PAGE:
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When the Little White Boy Doesn’t Like Your Little Black Girl’s Hair

We had just walked out the door to get in the car and take Makenzie to German Kindi. Makenzie says, “Mommy, I don’t want my hair like this”. I pretty much blow her off and say, “girl if you don’t come get in the car”. She follows up, “But (boys name), said he doesn’t like my hair”. My mama bear antennae immediately went up and I started spewing out all the things to let her know that we do not care what this little boy thinks. Once in the car, I realized there was a real conversation that we needed to have.

Every time I touch Makenzie’s hair, I tell her how beautiful it is. She even has a daily affirmation she says to remind her how God made her beautiful. However, for this 3 ½-year-old, all the knowledge of her beauty came into question the moment that little boy told her he didn’t like her curly afro-puff sitting on top of her head. You see, my little Afro-Latina girl is essentially alone in a sea of fine haired boys and girls at her Kindi. While the kindi is very diverse, there is no one with hair like hers. That day, this little boy could have approached any kid in the school to discuss their hair, but he chose my daughter. While I was initially ticked off, I was eventually thankful. His actions allowed me to have a very important conversation with my daughter that I pray she can carry on throughout her life.

On the way to Kindi that day, we spent the entire ride talking about knowing the truth about ourselves and not allowing anyone to change that truth. This may seem a bit high-level for a 3 ½-year-old, but I knew she would grasp the concept in her own way. We went over all the facts about the beauty of her hair, the beauty of her skin, her kind personality, her smart brain, etc. We then discussed how she should respond when people say things to her that are different than the truth she already knows (good lesson for adults too!). We role played and came up with responses to things other kids might possibly say to her. I would make a statement, such as “I don’t like your hair” and ask her “but what is the truth?”. The goal of this discussion was to teach her how to be unbothered by others' baseless opinions of her, because she knows the truth.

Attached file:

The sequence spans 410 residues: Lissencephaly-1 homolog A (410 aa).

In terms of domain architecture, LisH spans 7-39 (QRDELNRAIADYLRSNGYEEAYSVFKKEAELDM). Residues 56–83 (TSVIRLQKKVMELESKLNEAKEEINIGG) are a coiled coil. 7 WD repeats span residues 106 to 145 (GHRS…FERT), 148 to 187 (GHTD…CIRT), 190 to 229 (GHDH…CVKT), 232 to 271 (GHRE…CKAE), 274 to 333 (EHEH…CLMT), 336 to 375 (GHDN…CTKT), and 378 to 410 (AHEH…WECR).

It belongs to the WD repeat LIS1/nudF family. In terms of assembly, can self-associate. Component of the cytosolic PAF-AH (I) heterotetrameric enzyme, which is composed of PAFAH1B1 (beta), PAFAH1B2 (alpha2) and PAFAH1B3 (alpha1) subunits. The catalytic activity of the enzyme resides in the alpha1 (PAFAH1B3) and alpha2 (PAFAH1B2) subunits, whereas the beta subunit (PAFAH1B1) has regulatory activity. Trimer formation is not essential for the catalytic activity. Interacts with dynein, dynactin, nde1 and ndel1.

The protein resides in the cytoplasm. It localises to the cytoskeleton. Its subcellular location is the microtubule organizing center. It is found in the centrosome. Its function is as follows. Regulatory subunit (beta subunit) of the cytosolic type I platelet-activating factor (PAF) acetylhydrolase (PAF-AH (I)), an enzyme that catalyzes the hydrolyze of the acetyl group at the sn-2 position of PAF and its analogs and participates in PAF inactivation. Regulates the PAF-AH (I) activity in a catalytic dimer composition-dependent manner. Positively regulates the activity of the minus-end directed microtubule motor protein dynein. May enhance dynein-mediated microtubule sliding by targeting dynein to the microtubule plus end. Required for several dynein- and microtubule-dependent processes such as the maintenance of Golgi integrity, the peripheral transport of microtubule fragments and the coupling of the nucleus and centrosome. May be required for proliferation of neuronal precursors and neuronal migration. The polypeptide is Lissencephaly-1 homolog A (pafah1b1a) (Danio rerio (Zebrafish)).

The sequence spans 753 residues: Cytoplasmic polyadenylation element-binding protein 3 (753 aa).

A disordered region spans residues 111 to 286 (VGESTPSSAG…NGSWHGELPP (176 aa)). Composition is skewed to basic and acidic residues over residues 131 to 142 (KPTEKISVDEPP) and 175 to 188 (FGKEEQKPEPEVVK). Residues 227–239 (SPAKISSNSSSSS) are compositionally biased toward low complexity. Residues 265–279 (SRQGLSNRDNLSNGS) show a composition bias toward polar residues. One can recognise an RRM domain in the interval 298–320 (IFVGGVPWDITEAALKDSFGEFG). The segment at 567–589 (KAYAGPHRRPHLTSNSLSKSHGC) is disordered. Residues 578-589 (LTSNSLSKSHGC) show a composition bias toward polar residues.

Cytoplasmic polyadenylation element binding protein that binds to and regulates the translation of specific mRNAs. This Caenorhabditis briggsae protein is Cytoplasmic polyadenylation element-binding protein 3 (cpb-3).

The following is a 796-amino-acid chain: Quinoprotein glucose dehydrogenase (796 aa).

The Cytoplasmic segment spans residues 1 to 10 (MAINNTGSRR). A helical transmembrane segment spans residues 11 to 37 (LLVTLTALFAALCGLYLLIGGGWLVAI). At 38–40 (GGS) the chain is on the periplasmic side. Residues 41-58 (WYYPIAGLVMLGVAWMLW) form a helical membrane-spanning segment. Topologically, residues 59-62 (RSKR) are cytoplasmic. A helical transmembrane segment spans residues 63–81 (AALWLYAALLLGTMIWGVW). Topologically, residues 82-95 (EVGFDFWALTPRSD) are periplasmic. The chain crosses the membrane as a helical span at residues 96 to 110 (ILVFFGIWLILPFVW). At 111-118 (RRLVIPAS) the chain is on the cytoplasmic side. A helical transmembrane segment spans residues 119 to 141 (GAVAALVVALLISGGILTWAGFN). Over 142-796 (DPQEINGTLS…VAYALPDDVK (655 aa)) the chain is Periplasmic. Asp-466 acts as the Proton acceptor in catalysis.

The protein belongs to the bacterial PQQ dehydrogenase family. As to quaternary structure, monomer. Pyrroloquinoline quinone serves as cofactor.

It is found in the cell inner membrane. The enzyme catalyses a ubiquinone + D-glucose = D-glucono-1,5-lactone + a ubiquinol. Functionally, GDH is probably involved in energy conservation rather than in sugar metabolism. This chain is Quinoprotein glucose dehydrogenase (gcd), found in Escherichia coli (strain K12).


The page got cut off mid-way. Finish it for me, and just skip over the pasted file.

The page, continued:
As soon as we walk in the door of her Kindi, we see this little boy and Makenzie is ready! She immediately tells him, “(boys name) my hair is not for you to like. You need to focus on yourself!”. He looked so confused. This mama was P-R-O-U-D, especially because she said it with a little power and in the right tone (because that matters) HAHA.

This little boy could have had no real ill intent and may have just been “joking”. The problem is little kids are so impressionable that I couldn’t just let this slide. It is no joke when my curly girl is telling me she doesn’t want to wear her hair a certain way because of some kids’ statement. Just as it was for me growing up, Makenzie may often be the only girl in the room with hair like hers and I want her to love her hair rather than feel less than because of it! I would have done her a disservice to just brush it off as “kids being kids”. I write this post to remind each of us to really listen to the things said by the kids we love and care for. It is super easy to just ignore kids because they often are irrational and silly, but in brushing them off we may miss a teachable moment. I also learned that not every issue involving your child and another child is grounds for the parental turn-up HAHA. Sometimes these issues really are great for teaching your child about life. That is exactly what happened on this day.

P.S. When she got home, we read several poems/stories from this book pictured below. I highly recommend it if you have curly head kids. It contains images and poems representing all textures of curls.

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